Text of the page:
Indian variant latest: Mutation to become dominant UK strain within days – experts | UK | News


The number of cases of B.1.617.2 continue to surge across England, as the Government scrambles to contain the outbreak. Health secretary Matt Hancock told MPs on Monday that 86 out of 343 local authorities had now confirmed five or more incidents of the Indian variant. He added that a total of 2,323 people had been infected with the strain, which equates to a 77 percent increase in confirmed cases of B.1.617.2 over the last five days.

This significant increase has led some experts to predict that the Indian variant is about to become the dominant Covid strain within the UK.

Paul Hunter, a professor in medicine at the University of East Anglia, told The Guardian: “There is no evidence that the recent rapid rise in cases of the B.1.617.2 variant shows any signs in slowing.

“This variant will overtake [the Kent variant] and become the dominant variant in the UK in the next few days, if it hasn’t already done so.”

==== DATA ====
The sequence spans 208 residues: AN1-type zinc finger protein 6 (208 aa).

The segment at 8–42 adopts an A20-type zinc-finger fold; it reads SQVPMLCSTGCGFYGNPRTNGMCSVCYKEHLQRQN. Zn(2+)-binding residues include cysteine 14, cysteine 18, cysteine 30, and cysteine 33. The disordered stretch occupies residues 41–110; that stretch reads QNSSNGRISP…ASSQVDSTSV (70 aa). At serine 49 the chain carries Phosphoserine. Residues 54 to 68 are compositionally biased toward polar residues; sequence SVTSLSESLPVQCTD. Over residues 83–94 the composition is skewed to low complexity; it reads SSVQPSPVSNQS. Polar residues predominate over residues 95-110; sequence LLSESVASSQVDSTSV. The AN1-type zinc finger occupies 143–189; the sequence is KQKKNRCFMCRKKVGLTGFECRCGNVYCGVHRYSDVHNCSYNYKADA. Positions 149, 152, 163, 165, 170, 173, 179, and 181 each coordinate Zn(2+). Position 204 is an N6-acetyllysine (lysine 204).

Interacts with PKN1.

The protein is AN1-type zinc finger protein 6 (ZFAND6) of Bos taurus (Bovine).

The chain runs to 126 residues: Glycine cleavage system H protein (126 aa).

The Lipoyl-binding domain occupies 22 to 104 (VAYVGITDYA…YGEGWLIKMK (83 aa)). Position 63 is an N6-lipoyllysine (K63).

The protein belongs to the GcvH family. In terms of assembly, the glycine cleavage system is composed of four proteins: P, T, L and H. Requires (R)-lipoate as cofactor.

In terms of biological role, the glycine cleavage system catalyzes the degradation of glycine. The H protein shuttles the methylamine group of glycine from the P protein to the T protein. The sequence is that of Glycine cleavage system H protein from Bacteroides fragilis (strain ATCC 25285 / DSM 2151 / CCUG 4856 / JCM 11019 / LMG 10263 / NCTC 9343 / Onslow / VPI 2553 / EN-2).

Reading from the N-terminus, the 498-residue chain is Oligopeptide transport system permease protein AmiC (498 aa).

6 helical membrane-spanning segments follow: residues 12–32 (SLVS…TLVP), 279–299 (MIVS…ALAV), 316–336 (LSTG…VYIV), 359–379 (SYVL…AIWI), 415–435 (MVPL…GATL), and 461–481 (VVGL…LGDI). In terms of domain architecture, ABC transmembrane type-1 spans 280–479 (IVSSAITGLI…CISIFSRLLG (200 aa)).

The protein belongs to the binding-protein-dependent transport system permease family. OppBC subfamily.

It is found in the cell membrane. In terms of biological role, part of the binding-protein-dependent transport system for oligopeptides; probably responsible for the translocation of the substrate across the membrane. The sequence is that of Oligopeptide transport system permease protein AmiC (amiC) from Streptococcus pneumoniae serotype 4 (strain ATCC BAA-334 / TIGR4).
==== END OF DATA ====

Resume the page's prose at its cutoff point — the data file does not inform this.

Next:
Mr Hancock confirmed that the Indian variant was already the dominant strain in Bolton, Blackburn and Darwen.

The Health Secretary said that Bedford was also fast becoming a new epicentre for the spread of the Indian variant.

Experts are still unsure the extent to which B.1.617.2 is more transmissible than previous strains of the Covid virus.

The UK’s Chief Medical Officer, Professor Chris Whitty, told reporters: “That’s a really critical question to which we do not yet have the answer.”

However, the Government’s Scientific Advisory Group for Emergencies (Sage) believes that it could spread 50 percent faster.

READ MORE: Which London boroughs have the Indian variant?

Step 4 envisages the easing of almost all social distancing rules, as well as the opening of nightclubs.

A Downing Street spokesman cautioned: “The variant first identified in India could pose serious disruption to this progress, and could make it more difficult to move to step 4.

“Our decision will be based on the very latest data, and we want to allow as much time as possible to assess this so we will set out plans as soon as the data allows.”

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